You know, fandom seems to talk about Wrathion’s past mistakes a lot, but I don’t often see anyone discuss his visits to the August Celestials during his legendary questline. Like, sure, people occasionally bring up his attitude towards Tong, but how many current players were there to experience (and still remember) the rest of that quest?
When I think of Wrathion, I think first of the whelp who literally dropped to his knees before the Red Crane of Hope, who poured out his heart about the visions he’d had – how terrified he was that the Legion was coming, about the “rivers of blood and cities in ruin” that would result if he wasn’t able to somehow, some way, stop this from happening, and about how the only thing sustaining him was the tiny sliver of hope that he might actually succeed.
This is a young dragon who foresaw something that absolutely shook him to his core, something he would do anything to try to prevent… and who felt he had almost no support, because it seemed he was the only one taking the threat seriously while everyone around him was busy fighting one another. His fear, his burden, was so great that the Red Crane himself even admitted that Wrathion needed his blessing of Hope “more than any I have ever met”.
We can, of course, debate Wrathion’s methods. It’s fairly obvious that he didn’t fully understand the lessons the Celestials were trying to teach him – at least not at the time. It’s also undeniable that he made some pretty terrible mistakes along the way. And I can certainly understand the argument that his attitude in Dragonflight is just too annoying for some people to stomach.
But the thing that always brings me back to Wrathion as Aspect is the knowledge that he actually cares about Azeroth. From the moment he was hatched – even before – he carried the burden of Earth-Warder, and he took it absolutely seriously. Neltharion took an oath, and he broke it – broke beneath it, I would argue – and Wrathion clearly believes that it’s his own responsibility to bear the immense, crushing weight that his Aspect father/grandfather, and his entire flight, proved unable to bear. All those black dragons betrayed Azeroth, tried to destroy what they were sworn to protect, and here’s Wrathion – first a whelp and now a drake, all alone, without Neltharion’s colossal size, strength, and power, without the support of a dragonflight behind him, without the support and trust of the other flights, without any true home or safe harbor, without the regard of the mortal races that he’s trying to protect – doing his best to fulfill an oath that he personally never actually took, only inherited.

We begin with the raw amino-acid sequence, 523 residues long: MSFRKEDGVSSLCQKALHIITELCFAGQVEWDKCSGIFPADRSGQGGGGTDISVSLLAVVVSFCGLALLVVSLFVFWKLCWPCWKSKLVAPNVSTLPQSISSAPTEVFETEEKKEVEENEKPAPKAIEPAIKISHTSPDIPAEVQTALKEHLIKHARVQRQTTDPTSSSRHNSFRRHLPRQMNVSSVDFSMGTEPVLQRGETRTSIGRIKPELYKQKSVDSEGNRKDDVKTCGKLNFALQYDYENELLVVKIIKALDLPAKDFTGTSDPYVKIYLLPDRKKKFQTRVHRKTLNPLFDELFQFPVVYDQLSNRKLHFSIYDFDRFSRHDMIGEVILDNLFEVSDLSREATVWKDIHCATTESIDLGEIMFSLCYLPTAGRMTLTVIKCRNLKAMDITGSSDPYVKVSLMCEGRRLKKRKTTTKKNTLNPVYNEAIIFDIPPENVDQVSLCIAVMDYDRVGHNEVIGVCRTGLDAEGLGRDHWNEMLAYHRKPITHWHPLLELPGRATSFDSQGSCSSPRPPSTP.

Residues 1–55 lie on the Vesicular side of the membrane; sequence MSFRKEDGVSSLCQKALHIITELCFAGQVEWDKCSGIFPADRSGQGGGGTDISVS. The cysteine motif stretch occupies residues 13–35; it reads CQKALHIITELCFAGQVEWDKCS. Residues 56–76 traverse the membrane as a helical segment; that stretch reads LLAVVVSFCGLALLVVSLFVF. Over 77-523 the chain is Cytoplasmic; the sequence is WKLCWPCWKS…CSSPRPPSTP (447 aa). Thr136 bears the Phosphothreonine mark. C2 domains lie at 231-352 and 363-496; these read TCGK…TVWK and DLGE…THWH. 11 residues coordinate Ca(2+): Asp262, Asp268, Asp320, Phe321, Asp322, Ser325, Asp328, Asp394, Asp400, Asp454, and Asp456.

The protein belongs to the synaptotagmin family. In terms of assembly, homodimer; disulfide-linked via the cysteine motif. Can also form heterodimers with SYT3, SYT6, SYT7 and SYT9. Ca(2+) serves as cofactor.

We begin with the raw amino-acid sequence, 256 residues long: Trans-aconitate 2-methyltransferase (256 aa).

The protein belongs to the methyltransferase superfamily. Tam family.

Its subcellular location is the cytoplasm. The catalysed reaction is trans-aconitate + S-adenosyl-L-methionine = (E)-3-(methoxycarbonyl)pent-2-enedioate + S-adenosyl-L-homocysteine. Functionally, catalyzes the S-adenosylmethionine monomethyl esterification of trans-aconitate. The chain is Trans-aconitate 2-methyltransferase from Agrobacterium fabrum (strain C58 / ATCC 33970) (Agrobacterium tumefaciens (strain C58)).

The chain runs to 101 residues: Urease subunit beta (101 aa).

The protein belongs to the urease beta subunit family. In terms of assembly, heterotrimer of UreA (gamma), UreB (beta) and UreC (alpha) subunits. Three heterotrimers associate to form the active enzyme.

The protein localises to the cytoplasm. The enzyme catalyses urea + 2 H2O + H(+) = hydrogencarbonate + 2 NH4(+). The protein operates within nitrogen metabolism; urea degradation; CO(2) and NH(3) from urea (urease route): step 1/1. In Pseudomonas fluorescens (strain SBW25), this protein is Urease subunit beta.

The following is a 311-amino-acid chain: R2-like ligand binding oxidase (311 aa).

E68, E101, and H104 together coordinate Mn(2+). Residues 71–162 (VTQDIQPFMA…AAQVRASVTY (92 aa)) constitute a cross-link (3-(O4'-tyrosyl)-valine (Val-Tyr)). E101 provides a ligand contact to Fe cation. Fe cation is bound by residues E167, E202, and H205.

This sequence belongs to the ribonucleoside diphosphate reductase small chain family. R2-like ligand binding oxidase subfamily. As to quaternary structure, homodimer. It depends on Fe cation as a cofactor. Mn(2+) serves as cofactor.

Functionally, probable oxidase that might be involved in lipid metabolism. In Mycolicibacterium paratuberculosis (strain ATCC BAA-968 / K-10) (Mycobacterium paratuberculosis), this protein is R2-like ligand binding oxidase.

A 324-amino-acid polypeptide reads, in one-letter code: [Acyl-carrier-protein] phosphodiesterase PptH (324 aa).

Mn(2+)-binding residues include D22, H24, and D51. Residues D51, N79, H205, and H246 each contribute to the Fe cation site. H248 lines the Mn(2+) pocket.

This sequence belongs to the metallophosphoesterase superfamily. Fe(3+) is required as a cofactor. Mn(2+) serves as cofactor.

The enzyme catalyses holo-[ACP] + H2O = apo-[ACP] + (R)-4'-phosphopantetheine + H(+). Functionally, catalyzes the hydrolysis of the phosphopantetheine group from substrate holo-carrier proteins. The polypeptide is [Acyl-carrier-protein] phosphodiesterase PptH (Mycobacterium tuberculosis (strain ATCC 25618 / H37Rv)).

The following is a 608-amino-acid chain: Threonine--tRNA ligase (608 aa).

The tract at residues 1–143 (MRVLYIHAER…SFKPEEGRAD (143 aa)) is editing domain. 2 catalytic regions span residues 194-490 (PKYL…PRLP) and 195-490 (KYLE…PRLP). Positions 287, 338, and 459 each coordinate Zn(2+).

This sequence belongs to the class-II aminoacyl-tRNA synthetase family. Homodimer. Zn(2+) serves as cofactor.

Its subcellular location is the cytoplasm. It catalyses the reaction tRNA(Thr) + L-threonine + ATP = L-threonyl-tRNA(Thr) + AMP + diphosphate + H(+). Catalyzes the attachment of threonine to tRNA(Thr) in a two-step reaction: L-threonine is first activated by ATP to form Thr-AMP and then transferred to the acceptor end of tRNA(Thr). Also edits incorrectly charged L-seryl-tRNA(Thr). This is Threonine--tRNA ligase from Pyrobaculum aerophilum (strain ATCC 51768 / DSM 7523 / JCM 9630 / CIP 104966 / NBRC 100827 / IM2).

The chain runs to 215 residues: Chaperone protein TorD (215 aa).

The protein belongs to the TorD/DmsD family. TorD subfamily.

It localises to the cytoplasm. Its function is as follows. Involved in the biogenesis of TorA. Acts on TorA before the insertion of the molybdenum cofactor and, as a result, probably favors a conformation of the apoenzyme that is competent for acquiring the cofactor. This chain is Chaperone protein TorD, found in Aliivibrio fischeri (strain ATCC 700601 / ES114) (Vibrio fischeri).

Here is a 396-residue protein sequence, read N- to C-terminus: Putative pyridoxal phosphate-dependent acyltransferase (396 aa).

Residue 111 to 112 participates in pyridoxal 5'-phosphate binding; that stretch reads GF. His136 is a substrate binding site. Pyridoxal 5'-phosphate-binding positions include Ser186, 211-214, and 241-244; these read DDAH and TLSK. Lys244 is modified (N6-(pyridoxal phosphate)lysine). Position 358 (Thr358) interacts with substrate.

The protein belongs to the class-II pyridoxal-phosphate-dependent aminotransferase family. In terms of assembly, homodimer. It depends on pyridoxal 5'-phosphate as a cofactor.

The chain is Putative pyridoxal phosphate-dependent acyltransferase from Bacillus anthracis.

Given that knowledge, I actually think Wrathion has behaved with remarkable restraint in regard to Sabellian’s sudden appearance as a rival. Has Sabellian even given us the slightest indication that he actually cares about the sacred charge of the black dragonflight? He’s certainly older, wiser, and steadier, and maybe he’s done a good job of raising his kin and keeping them safe in Outland… but does he care about Azeroth? Because he certainly hasn’t been there when it needed him… and yet he was perfectly willing to risk reappearing just in time to claim the Obsidian Throne.
I love this Wrathion analysis. It his a bunch of the easily missed points on why he did what he did at the end of MoP, and why he’s a decent candidate for the obsidian throne despite bouncing between different ways of annoying people. My other reason for putting him forward as potential the better candidate – Wrathion, as seen in Bfa, learns from his mistakes (Acknowledges Anduin’s anger as being valid, where MOP Wrathion would have been frustrated at Anduin faling to understand the rightous strategy)- Sabellian meanwhile doesn’t even seem to acknowledge that Deathwing was wrong.
I hope you don’t mind if I expand on the other elephant in the room , and what I see as why Wrathion approached it the way he did?
The Black Dragonflight genocide, and why it makes sense for him to have done even if you find ‘always chaotic evil’ and ‘we were at war’ to be pitiful justification.